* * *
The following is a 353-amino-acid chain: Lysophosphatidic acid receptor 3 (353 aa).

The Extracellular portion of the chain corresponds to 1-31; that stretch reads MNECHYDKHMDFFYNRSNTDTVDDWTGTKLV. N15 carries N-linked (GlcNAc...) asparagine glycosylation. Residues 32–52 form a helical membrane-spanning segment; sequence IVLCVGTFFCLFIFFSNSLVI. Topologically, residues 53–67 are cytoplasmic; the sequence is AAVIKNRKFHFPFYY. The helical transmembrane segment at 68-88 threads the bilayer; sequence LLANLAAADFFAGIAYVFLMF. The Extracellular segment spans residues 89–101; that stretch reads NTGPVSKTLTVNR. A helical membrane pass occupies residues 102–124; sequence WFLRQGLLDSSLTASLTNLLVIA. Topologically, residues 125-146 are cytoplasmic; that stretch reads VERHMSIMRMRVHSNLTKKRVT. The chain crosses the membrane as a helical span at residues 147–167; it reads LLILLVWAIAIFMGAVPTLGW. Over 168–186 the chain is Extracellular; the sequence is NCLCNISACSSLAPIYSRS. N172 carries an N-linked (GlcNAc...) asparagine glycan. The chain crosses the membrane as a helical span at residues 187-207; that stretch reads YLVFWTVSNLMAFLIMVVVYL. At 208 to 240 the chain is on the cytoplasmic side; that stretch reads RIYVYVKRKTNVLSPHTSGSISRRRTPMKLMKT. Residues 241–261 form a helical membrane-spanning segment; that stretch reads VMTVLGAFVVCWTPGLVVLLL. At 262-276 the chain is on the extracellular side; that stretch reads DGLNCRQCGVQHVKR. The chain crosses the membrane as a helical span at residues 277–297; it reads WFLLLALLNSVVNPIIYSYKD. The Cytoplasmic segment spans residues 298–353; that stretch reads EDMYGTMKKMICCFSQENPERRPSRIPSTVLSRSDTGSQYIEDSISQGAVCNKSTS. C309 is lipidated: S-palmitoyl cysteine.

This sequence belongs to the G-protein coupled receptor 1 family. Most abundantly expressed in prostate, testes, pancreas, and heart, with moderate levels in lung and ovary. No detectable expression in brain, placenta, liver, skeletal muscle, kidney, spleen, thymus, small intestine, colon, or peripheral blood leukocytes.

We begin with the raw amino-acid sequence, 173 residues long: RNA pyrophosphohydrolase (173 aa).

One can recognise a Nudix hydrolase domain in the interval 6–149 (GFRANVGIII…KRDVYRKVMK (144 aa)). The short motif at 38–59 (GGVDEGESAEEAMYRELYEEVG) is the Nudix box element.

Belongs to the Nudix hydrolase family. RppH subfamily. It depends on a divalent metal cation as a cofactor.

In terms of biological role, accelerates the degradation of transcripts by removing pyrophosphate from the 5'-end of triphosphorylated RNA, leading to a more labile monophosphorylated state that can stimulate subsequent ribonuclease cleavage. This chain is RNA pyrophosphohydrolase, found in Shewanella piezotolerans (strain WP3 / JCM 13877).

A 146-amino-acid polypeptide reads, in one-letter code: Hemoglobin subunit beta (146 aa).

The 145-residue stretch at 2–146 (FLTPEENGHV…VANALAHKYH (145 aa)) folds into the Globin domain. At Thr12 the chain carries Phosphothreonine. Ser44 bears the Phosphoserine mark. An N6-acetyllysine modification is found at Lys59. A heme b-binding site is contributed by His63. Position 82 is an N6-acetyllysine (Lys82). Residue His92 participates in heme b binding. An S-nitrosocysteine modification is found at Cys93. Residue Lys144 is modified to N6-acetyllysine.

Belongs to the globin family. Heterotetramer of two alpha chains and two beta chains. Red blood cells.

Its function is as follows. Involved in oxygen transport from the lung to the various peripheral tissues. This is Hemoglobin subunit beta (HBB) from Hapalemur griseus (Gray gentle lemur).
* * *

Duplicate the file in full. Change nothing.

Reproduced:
The following is a 353-amino-acid chain: Lysophosphatidic acid receptor 3 (353 aa).

The Extracellular portion of the chain corresponds to 1-31; that stretch reads MNECHYDKHMDFFYNRSNTDTVDDWTGTKLV. N15 carries N-linked (GlcNAc...) asparagine glycosylation. Residues 32–52 form a helical membrane-spanning segment; sequence IVLCVGTFFCLFIFFSNSLVI. Topologically, residues 53–67 are cytoplasmic; the sequence is AAVIKNRKFHFPFYY. The helical transmembrane segment at 68-88 threads the bilayer; sequence LLANLAAADFFAGIAYVFLMF. The Extracellular segment spans residues 89–101; that stretch reads NTGPVSKTLTVNR. A helical membrane pass occupies residues 102–124; sequence WFLRQGLLDSSLTASLTNLLVIA. Topologically, residues 125-146 are cytoplasmic; that stretch reads VERHMSIMRMRVHSNLTKKRVT. The chain crosses the membrane as a helical span at residues 147–167; it reads LLILLVWAIAIFMGAVPTLGW. Over 168–186 the chain is Extracellular; the sequence is NCLCNISACSSLAPIYSRS. N172 carries an N-linked (GlcNAc...) asparagine glycan. The chain crosses the membrane as a helical span at residues 187-207; that stretch reads YLVFWTVSNLMAFLIMVVVYL. At 208 to 240 the chain is on the cytoplasmic side; that stretch reads RIYVYVKRKTNVLSPHTSGSISRRRTPMKLMKT. Residues 241–261 form a helical membrane-spanning segment; that stretch reads VMTVLGAFVVCWTPGLVVLLL. At 262-276 the chain is on the extracellular side; that stretch reads DGLNCRQCGVQHVKR. The chain crosses the membrane as a helical span at residues 277–297; it reads WFLLLALLNSVVNPIIYSYKD. The Cytoplasmic segment spans residues 298–353; that stretch reads EDMYGTMKKMICCFSQENPERRPSRIPSTVLSRSDTGSQYIEDSISQGAVCNKSTS. C309 is lipidated: S-palmitoyl cysteine.

This sequence belongs to the G-protein coupled receptor 1 family. Most abundantly expressed in prostate, testes, pancreas, and heart, with moderate levels in lung and ovary. No detectable expression in brain, placenta, liver, skeletal muscle, kidney, spleen, thymus, small intestine, colon, or peripheral blood leukocytes.

We begin with the raw amino-acid sequence, 173 residues long: RNA pyrophosphohydrolase (173 aa).

One can recognise a Nudix hydrolase domain in the interval 6–149 (GFRANVGIII…KRDVYRKVMK (144 aa)). The short motif at 38–59 (GGVDEGESAEEAMYRELYEEVG) is the Nudix box element.

Belongs to the Nudix hydrolase family. RppH subfamily. It depends on a divalent metal cation as a cofactor.

In terms of biological role, accelerates the degradation of transcripts by removing pyrophosphate from the 5'-end of triphosphorylated RNA, leading to a more labile monophosphorylated state that can stimulate subsequent ribonuclease cleavage. This chain is RNA pyrophosphohydrolase, found in Shewanella piezotolerans (strain WP3 / JCM 13877).

A 146-amino-acid polypeptide reads, in one-letter code: Hemoglobin subunit beta (146 aa).

The 145-residue stretch at 2–146 (FLTPEENGHV…VANALAHKYH (145 aa)) folds into the Globin domain. At Thr12 the chain carries Phosphothreonine. Ser44 bears the Phosphoserine mark. An N6-acetyllysine modification is found at Lys59. A heme b-binding site is contributed by His63. Position 82 is an N6-acetyllysine (Lys82). Residue His92 participates in heme b binding. An S-nitrosocysteine modification is found at Cys93. Residue Lys144 is modified to N6-acetyllysine.

Belongs to the globin family. Heterotetramer of two alpha chains and two beta chains. Red blood cells.

Its function is as follows. Involved in oxygen transport from the lung to the various peripheral tissues. This is Hemoglobin subunit beta (HBB) from Hapalemur griseus (Gray gentle lemur).